As economists, we like to think we are very sophisticated when it comes to research. But are still human beings, and so still subject to the cognitive biases that have explored by psychologists and, more recently, by behavioral economists. Thinking simplistically is one bias-creating cognitive shortcut. For example, we may think of groups as being either “the same” or “different” without paying attention to the degree of difference. Another form of bias is “confirmation bias,” or the tendency to take more notice of evidence that confirms our pre-existing beliefs.
A few years ago, I became curious about claims such as “Women are more risk-averse than men”—or “are less competitive than men” or “are more altruistic than men”—that were popping up in the economics scholarly literature. Some articles claim that these differences are “fundamental.” They also often make allusions to stories about evolution, hormones, or genetics as possible causes. Some draw the conclusion that men and women therefore need to be treated in categorically different ways in employment, investment advising, and so on. I decided to do a meta-analysis of the literature, and describe my discoveries in Gender and Risk-Taking: Economics, Evidence, and Why the Answer Matters.
I find that both simplistic thinking and confirmation bias are rife in the literature on gender and risk-aversion. Reexamining the data used in the economics and finance literature—drawn from survey questions, experiments such as lottery games, and actual investment portfolios—I find that the empirical results are actually quite mixed. Some studies find women to be the bigger, on average, risk-takers than men. Very many studies fail to find a statistically significant difference.
But even more importantly, I find that the best (that is, most precise) estimates of the substantive size of the difference between measures of men’s and women’s risk aversion to be about 0.13 of a standard deviation. To put it another way, you can think of the men’s and women’s distributions having about a 95% overlap. Or expressing it in even simpler terms, suppose you were presented with a random pair of people, about whom you know nothing. In that case, there is a 50% probability that your guess about which one will be the bigger risk-taker will be correct. My meta-analysis implies that if you were presented with a random man and women, and predict that the man will be the bigger risk-taker, your chance of being correct rises all the way to…55%.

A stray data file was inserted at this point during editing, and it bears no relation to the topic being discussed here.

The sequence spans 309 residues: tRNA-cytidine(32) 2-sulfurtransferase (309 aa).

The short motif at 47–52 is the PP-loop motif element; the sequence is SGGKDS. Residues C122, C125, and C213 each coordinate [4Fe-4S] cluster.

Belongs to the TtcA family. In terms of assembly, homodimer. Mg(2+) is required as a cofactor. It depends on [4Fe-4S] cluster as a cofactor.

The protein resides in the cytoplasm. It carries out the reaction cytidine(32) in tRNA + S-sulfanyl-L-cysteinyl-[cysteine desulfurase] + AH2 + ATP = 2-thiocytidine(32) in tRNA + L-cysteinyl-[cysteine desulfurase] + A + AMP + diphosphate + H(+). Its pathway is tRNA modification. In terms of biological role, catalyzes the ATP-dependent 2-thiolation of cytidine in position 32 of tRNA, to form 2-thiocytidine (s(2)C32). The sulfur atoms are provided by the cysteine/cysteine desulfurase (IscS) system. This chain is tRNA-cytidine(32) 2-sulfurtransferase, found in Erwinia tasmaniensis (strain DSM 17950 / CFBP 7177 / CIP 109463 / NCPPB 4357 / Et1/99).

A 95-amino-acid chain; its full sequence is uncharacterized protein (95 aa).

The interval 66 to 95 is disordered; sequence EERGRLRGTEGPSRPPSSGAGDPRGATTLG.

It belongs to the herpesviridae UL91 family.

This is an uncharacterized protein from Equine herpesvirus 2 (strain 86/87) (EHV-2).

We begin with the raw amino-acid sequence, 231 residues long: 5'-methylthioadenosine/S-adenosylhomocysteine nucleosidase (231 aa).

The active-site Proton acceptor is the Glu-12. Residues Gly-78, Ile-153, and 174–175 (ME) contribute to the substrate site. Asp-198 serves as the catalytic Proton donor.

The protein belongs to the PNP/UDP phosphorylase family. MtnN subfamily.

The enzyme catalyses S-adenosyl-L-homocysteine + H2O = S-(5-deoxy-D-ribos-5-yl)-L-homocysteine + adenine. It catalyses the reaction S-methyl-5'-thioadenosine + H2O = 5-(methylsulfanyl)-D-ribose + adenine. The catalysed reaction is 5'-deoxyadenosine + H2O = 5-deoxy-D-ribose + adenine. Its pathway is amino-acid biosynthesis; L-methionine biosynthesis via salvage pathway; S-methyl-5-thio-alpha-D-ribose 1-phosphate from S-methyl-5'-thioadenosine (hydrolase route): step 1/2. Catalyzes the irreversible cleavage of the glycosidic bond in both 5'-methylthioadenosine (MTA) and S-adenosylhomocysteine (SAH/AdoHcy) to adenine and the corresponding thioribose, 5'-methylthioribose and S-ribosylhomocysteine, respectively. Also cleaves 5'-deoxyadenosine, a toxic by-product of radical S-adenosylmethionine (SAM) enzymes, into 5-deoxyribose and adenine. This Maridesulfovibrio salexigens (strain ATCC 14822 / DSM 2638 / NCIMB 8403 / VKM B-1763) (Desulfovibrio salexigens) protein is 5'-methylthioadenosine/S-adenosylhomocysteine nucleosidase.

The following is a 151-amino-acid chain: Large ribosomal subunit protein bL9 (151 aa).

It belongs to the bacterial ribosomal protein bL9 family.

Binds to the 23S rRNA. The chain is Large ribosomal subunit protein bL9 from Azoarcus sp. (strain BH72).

While this is not a finding of “sameness,” neither is it by any stretch of the imagination a finding of sort of 0% overlap and 100% predictive, categorical “difference” that is often extrapolated from the research studies. I suggest that, as a corrective, we researchers include measures of the size of a difference, as well as of similarity and overlap, in our studies, and remember to talk about them when addressing our colleagues and the media. We should also entertain alternative explanations. For example, while substantively larger degrees of “differences” are often found in studies of preferences regarding competition, the degree of overlap still tends to run about 60%. And in a world where people tend to judge competitive behavior by women more harshly than the same behavior in men, acting less competitively may be largely a learned and defensive (as opposed to innate) strategy.
What about the second type of bias I mentioned? Sadly for the profession, I find ample evidence of risk-aversion researchers slanting the results in ways that confirm their own (stereotypical) beliefs. For example, one article claims to find a “robust” “victory for gender difference” in spite of the fact that the authors only find a statistically significant difference in 5 out of the 12 measures examined. Four of the 5 were significant only at a 10% level. Another study merged the results from studies in which women on average took more risks than men with studies that leaned the other direction. The published article, as a result, failed to acknowledge the existence of most of this non-confirming evidence. Across the board, findings of “difference” are highlighted, much discussed, and often featured in the titles of articles. Meanwhile—driven by our profession’s fascination with p-values, as well as its gender bias—failures to find statistically significant gender differences are relegated to brief mentions and footnotes, at best, or else to the file drawer.
It’s long past time for our profession, which rightly aspires to do rigorous and scientific work, to wake up to its gender biases. Unfortunately, at least one study has suggested that the more people believe themselves to be rational and objective, the more likely we are to be fooled by our own prejudices.